Level of risk to privacy: 2

Details: The CRA administered and enforced the CESB on behalf of ESDC.

Shared Services Canada were supporting the data exchange mechanism (secure FTP) between ESDC and the CRA.

D) Duration of the program or activity

Short–term program

Level of risk to privacy: 2

Details: This was a short-term, emergency program to help students facing hardship as a result of the COVID-19 pandemic from May to August 2020. Students were able to apply retroactively for this benefit until September 30, 2020; however; the enforcement activities (to audit and/or recover erroneous or over payments) could last a few years. Note: For this PIA, Phase 2 enforcement and compliance activities were out of scope and will be assessed in a separate PIA.

E) Program population

The program affects certain individuals for external administrative purposes.

Level of risk to privacy: 3

Details: The program affects students who applied for this benefit.

F) Technology & privacy

    1. Does the new or modified program or activity involve the implementation of a new electronic system, software or application program including collaborative software (or groupware) that is implemented to support the program or activity in terms of the creation, collection or handling of personal information?

Risk to privacy: No

    2. Does the new or modified program or activity require any modifications to IT legacy systems and/or services?

Risk to privacy: Yes

    3. Does the new or modified program or activity involves the implementation of one or more of the following technologies?

Enhanced identification methods - this includes biometric technology (i.e. facial recognition, gait analysis, iris scan, fingerprint analysis, voice print, radio frequency identification (RFID), etc.). It also involves easy pass technology in the form of "smart cards" (i.e. identification cards that are embedded with either an antenna or a contact pad that is connected to a microprocessor and a memory chip or only a memory chip with non-programmable logic).

Risk to privacy: No

Use of Surveillance - this includes surveillance technologies such as audio/video recording devices, thermal imaging, recognition devices, RFID, surreptitious surveillance/interception, computer aided monitoring including audit trails, satellite surveillance etc.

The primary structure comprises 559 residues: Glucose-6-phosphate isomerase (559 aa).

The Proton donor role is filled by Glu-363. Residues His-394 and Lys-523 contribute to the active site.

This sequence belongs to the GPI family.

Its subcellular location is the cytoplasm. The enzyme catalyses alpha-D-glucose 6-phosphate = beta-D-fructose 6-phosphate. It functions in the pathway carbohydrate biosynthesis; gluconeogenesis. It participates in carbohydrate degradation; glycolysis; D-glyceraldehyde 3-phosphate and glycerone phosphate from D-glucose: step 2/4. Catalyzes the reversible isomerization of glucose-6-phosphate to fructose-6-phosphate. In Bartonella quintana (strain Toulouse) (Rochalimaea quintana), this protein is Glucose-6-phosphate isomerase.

Risk to privacy: No

Use of automated personal information analysis, personal information matching and knowledge discovery techniques - for the purposes of the directive on PIA, government institutions are to identify those activities that involve the use of automated technology to analyze, create, compare, identify or extract personal information elements. Such activities would include personal information matching, record linkage, personal information mining, personal information comparison, knowledge discovery, information filtering or analysis. Such activities involve some form of artificial intelligence and/or machine learning to uncover knowledge (intelligence), trends/patterns or to predict behavior.

Risk to privacy: Yes

G) Personal information transmission

The personal information is used in a system that has connections to at least one other system.  

Level of risk to privacy: 2

The personal information is transferred to a portable device or is printed.

Level of risk to privacy: 3

The personal information is transmitted using wireless technologies.

Level of risk to privacy: 4

 

Details: Individuals submitted their personal information in their CESB application to the CRA electronically using My Account via wireless or non-wireless technology. Alternatively, they may submit their personal information to the CRA via an automated telephone service using a land-based telephone line or cellular data. This Protected B information is then stored in various CRA systems and databases, which have access to other systems and in limited circumstances can be transferred to a departmentally-approved and secure portable device such as a secure USB key with higher level of encryption (for example, in the event of an authorized disclosure to law enforcement).

Applicant’s SIN, stream and period of payment information were pulled from the CRA’s mainframe system and sent to ESDC using an existing secure channel: file transfer protocol (FTP), secured with Entrust encryption software.

The data exchange mechanism (secure FTP) between ESDC and the CRA, which is supported by Shared Services Canada, has existed for over a decade and remained the same for this initiative.

H) Potential risk that in the event of a privacy breach, there will be an impact on the individual or employee

Details: If the personal information is compromised, it has the potential to cause financial harm and/or embarrassment to the affected individual.

In early August, the Government of Canada took action to stop credential stuffing attacks against the Government of Canada Branded Credential Service (“GCKey”) and the CRA’s My Account for individuals.

The CRA continues to monitor for suspicious activities resulting from the credential stuffing attacks. Safeguards have been placed on affected accounts. The CRA has also put measures in place to identify high-risk accounts in order to prevent potentially suspicious CESB applications from being made. All valid CESB payments will continue to be issued.

The My Service Canada Account uses GCKey as one of the options to sign in. Previously, individuals could access their CRA My Account via a link from their My Service Canada Account. This link was disabled in response.

The CRA is cooperating with the RCMP in their investigation into the credential stuffing attacks. The CRA also continues to work with government counterparts, including the Canadian Centre for Cyber Security and the Treasury Board of Canada Secretariat, to respond to the credential stuffing attacks.

The Office of the Privacy Commissioner was informed of the cyber incidents. The Privacy Commissioner has commenced investigations.

More details on mitigation measures can be found in the Authentication and Credential Management privacy impact assessment.